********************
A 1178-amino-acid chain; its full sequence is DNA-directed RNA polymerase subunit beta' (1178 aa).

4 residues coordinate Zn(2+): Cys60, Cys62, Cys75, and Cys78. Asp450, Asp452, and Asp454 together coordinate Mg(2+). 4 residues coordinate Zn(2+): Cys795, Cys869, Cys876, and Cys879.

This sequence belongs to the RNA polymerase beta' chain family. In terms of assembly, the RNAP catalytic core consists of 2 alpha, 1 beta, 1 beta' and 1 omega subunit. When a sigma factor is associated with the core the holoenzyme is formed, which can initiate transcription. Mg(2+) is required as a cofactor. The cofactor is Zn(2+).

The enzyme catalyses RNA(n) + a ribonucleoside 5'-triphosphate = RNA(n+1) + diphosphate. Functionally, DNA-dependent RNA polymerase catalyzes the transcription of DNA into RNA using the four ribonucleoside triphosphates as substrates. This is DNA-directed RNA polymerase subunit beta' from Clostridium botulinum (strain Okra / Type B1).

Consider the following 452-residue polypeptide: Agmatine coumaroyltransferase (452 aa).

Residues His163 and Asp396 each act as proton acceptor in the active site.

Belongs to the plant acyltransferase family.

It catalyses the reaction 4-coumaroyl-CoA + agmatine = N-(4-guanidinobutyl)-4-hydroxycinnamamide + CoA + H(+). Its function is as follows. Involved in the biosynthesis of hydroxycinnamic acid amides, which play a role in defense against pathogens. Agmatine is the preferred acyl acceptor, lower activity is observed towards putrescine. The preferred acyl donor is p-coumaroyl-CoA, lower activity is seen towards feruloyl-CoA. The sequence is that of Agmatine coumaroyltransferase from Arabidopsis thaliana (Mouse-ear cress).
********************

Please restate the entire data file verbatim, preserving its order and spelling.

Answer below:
A 1178-amino-acid chain; its full sequence is DNA-directed RNA polymerase subunit beta' (1178 aa).

4 residues coordinate Zn(2+): Cys60, Cys62, Cys75, and Cys78. Asp450, Asp452, and Asp454 together coordinate Mg(2+). 4 residues coordinate Zn(2+): Cys795, Cys869, Cys876, and Cys879.

This sequence belongs to the RNA polymerase beta' chain family. In terms of assembly, the RNAP catalytic core consists of 2 alpha, 1 beta, 1 beta' and 1 omega subunit. When a sigma factor is associated with the core the holoenzyme is formed, which can initiate transcription. Mg(2+) is required as a cofactor. The cofactor is Zn(2+).

The enzyme catalyses RNA(n) + a ribonucleoside 5'-triphosphate = RNA(n+1) + diphosphate. Functionally, DNA-dependent RNA polymerase catalyzes the transcription of DNA into RNA using the four ribonucleoside triphosphates as substrates. This is DNA-directed RNA polymerase subunit beta' from Clostridium botulinum (strain Okra / Type B1).

Consider the following 452-residue polypeptide: Agmatine coumaroyltransferase (452 aa).

Residues His163 and Asp396 each act as proton acceptor in the active site.

Belongs to the plant acyltransferase family.

It catalyses the reaction 4-coumaroyl-CoA + agmatine = N-(4-guanidinobutyl)-4-hydroxycinnamamide + CoA + H(+). Its function is as follows. Involved in the biosynthesis of hydroxycinnamic acid amides, which play a role in defense against pathogens. Agmatine is the preferred acyl acceptor, lower activity is observed towards putrescine. The preferred acyl donor is p-coumaroyl-CoA, lower activity is seen towards feruloyl-CoA. The sequence is that of Agmatine coumaroyltransferase from Arabidopsis thaliana (Mouse-ear cress).